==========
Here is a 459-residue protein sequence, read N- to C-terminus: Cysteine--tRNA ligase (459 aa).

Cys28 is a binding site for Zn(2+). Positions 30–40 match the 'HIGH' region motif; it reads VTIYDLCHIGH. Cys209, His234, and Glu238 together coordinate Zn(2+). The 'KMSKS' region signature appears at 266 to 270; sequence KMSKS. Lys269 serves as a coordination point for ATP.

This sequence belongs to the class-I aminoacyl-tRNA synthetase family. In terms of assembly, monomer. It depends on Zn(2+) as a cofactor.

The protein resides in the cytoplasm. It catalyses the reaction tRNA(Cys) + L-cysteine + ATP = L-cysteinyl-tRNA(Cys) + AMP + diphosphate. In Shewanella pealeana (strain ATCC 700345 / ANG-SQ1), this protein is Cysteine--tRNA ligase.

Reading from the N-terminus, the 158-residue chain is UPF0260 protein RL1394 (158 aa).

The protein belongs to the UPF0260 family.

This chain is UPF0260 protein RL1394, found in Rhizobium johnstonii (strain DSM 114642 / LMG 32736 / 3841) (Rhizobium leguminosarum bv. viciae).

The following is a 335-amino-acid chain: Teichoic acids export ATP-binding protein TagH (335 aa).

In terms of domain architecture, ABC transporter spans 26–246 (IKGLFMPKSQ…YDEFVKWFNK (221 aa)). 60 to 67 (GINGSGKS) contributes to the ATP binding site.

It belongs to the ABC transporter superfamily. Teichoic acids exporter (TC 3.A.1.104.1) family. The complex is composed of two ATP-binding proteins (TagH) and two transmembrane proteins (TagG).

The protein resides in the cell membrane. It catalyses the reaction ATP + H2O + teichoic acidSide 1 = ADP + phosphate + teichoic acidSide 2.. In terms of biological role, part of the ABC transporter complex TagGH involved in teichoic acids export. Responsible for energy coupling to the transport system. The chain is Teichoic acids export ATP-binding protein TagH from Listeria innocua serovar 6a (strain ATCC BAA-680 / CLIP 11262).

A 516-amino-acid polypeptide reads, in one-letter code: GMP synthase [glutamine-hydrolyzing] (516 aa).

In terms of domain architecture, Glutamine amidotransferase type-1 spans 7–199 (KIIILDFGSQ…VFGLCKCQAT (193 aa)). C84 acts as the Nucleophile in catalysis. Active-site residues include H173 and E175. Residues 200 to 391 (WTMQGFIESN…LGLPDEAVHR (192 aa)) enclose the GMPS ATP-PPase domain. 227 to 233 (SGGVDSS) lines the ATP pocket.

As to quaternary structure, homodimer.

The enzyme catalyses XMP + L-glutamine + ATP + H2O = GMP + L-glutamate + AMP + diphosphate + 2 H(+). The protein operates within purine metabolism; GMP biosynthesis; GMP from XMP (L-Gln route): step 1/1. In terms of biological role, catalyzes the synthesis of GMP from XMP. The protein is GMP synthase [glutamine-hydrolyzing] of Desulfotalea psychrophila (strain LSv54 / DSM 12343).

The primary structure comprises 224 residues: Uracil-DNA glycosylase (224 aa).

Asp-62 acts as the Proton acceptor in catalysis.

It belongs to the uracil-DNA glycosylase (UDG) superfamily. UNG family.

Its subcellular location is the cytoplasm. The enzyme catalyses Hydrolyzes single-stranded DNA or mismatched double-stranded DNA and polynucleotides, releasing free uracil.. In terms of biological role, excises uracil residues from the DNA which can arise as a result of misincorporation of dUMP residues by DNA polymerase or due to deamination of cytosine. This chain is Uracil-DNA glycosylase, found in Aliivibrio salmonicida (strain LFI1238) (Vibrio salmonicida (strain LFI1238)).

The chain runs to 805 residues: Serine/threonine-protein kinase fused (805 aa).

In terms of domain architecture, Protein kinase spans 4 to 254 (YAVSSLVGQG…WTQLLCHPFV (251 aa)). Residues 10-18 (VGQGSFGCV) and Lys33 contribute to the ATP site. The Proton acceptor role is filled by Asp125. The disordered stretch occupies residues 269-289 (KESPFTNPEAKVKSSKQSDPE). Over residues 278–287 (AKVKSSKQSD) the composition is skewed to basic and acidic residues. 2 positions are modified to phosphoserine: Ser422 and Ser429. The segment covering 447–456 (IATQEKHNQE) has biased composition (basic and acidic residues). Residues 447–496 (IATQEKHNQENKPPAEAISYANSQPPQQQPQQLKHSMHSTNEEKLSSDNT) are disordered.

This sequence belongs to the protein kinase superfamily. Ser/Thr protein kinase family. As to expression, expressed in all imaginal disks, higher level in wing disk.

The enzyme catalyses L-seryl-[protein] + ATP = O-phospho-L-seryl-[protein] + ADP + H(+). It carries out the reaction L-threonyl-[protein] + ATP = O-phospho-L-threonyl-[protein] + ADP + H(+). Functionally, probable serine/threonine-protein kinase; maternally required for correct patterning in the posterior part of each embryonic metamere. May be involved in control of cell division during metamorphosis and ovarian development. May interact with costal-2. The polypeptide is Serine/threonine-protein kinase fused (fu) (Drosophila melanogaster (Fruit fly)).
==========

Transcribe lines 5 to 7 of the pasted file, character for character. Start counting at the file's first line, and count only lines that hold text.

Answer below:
Reading from the N-terminus, the 158-residue chain is UPF0260 protein RL1394 (158 aa).

The protein belongs to the UPF0260 family.

This chain is UPF0260 protein RL1394, found in Rhizobium johnstonii (strain DSM 114642 / LMG 32736 / 3841) (Rhizobium leguminosarum bv. viciae).